It’s been quite a week.
The chronic pain ramped up. A lot. Like, curled up in pain and trying not to scream a number of times because it would freak out the kids.
Then I got sick.
Then the mental health stuff decided: Hey, looks like a party! I wasn’t invited! Time to crash that be-yatch!
It ended well, because I’m still here. And no, I don’t mean that as an expression or an exaggeration. There were a few times where my wife had the phone in hand, ready to call the men in white coats to take me away to keep me from doing harm to myself. Three things prevented it:
1) My wife. She is my first reason for sticking around. Sometimes I know she feels bad because she feels like I’m miserable and she must be doing a bad job because if she was doing a BETTER job I wouldn’t be so sad. Which (when I’m rational) I try to tell her isn’t the case. It’s the opposite: she keeps me alive. Literally. She’s a light in the dark, and one of the things I hold to when nothing else seems worth it.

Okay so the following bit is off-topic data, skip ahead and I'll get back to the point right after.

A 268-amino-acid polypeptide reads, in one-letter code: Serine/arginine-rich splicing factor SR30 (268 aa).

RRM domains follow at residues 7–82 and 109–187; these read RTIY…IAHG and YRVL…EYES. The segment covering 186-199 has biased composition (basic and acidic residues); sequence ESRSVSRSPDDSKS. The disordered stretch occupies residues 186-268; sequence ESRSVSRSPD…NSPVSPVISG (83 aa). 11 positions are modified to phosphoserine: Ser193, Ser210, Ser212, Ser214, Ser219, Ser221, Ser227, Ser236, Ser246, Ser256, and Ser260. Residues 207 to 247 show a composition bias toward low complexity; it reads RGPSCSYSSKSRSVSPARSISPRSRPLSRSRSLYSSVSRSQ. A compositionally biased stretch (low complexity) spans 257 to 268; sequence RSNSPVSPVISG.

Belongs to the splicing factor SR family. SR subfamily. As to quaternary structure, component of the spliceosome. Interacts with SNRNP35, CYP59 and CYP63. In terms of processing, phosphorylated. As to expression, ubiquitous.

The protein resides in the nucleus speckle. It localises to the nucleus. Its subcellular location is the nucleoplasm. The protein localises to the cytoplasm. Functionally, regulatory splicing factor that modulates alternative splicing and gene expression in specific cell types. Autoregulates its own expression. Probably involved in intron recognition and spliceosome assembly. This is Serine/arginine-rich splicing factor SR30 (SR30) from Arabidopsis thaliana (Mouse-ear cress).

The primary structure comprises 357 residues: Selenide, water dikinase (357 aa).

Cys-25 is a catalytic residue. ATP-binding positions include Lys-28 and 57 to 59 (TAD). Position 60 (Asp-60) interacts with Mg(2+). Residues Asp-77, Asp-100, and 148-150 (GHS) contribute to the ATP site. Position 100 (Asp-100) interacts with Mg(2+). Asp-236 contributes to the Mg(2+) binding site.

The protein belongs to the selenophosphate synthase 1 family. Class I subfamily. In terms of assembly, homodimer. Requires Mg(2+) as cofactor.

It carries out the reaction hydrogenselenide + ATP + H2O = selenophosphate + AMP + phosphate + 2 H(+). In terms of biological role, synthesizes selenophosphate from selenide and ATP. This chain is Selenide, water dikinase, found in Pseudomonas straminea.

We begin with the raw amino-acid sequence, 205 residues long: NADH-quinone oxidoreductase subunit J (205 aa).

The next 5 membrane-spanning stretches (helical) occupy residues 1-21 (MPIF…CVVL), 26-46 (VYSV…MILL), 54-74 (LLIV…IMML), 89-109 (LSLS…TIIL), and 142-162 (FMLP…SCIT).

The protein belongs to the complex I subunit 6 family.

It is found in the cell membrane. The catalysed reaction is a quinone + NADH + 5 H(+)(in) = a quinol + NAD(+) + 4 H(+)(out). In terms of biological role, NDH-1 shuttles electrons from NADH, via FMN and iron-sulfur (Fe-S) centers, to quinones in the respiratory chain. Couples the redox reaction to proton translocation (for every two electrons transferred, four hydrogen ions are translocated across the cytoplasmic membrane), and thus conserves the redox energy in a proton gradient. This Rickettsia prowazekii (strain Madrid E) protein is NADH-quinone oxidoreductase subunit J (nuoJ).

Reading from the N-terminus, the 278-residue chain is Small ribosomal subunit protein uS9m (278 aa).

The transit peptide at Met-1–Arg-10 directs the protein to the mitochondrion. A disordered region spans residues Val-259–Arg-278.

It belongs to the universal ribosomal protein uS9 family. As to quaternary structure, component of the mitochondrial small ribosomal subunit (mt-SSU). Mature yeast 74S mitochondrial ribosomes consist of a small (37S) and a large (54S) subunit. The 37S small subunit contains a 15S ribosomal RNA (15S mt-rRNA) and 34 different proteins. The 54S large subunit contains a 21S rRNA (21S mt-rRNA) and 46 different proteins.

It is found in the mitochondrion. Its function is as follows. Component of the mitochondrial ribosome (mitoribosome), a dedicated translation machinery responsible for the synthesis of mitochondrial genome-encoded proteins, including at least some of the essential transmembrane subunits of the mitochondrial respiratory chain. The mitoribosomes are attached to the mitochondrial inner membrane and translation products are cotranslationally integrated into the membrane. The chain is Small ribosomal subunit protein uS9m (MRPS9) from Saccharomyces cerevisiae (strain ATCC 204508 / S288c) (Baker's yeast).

If you are someone who cares for or cares about a person suffering from major depressive disorder/suicidal urges, don’t EVER blame yourself. It’s a disease. It’s like saying, “Boy, I must really be radioactive since he/she got lymphoma and still isn’t better!” Indeed, you are the equivalent of all those nifty drugs that keep the patient alive. Sometimes it’s just not enough. But do you stop taking them? Don’t be dumb. You keep us alive.